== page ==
Our Highway Unit is the primary response team during snow and ice events. One of the major challenges the unit incurs is snow being shoveled back into plowed streets after city teams clear the street. This practice is not only illegal, it's a hazard to drivers and pedestrians. Another challenge is cars parked too close to a corner, which interfere with the turning radius of snow removal equipment. Philadelphia Code 12-9131(1)(b)(iii) prohibits parking within 20 feet of a crosswalk at an intersection.
- Any commercial de-icer, for example, those sold in hardware stores and supermarkets, is acceptable for salting your sidewalk or driveway
- Salt should be applied as soon as light accumulation has developed. This breaks the bond between further accumulations and the pavement surface, making it easier to shovel. A final light application may be required after removal is completed to melt the remaining snow. During sleet or freezing rain, de-icing of sidewalks and driveways requires multiple applications as dictated by conditions
- Be conscious of the environment. Use de-icing salts sparingly. One pound can cover 100 to 200 square feet. For example, 30 to 60 feet of sidewalk with a width of 3 feet can be treated at this rate. The material can be spread manually or with simple equipment such as a lawn spreader. (The spreader should be rinsed out once the application is completed.)
- Kitty litter can also be used to generate temporary traction
- Service snow removal equipment and have rock salt on hand to melt ice on walkways. Kitty litter can be used to generate temporary traction
- Avoid over-exertion. Cold weather can strain the heart. Unfamiliar exercise, such as shoveling snow or pushing a car, can bring on a heart attack or make other medical conditions worse. Rest frequently and drink plenty of fluids to avoid dehydration
- Stretch before you go out to shovel snow, to warm up your body and help prevent injury
- Be aware of utilities when shoveling snow. Do not cover fire hydrants with snow when clearing sidewalks and driveways. Do not shovel snow into manholes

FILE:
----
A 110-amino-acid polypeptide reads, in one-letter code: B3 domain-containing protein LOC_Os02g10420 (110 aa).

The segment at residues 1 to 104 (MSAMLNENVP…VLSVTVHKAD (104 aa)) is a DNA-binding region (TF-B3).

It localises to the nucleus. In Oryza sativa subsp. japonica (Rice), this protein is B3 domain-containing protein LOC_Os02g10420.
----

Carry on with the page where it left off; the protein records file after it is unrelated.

- Remember to help neighbors who may require special assistance – the elderly and those with disabilities
- Do not throw snow into the street
If you must go out in a storm, it is safer to take public transportation whenever possible. If you must drive, follow these tips:
- Clear your vehicle of snow and ice, including the windows, mirrors, roof, trunk, hood, and lights
- Be aware of potentially icy areas such as shady spots and bridges
- Keep a safe distance of at least five seconds behind other vehicles and trucks plowing the roadway
- Do not pass a snowplow or spreader unless it is absolutely necessary. Treat these as you would emergency response vehicles
- Where possible, do not park along the street or on the corner. Snowplow drivers cannot clear a road when cars are in their way
- If you must park or abandon your vehicle, avoid leaving it at a bus stop or a corner, as it hampers recovery efforts and may result in your car being towed
- Keep a small sack of sand or kitty litter in your car for traction under wheels
- Keep an emergency winter driving kit in your car. This should include a manual can opener, canned food, and bottled water
- Listen to KYW News Radio, local radio, and TV stations like the Weather Channel for updates. Be aware of changing weather conditions and avoid unnecessary travel
- Make sure you have sufficient heating fuel, as regular sources may be cut off
- Check on relatives, friends, and neighbors who need assistance preparing for a storm
- Always keep a manual can opener, canned food, and bottled water for emergency situations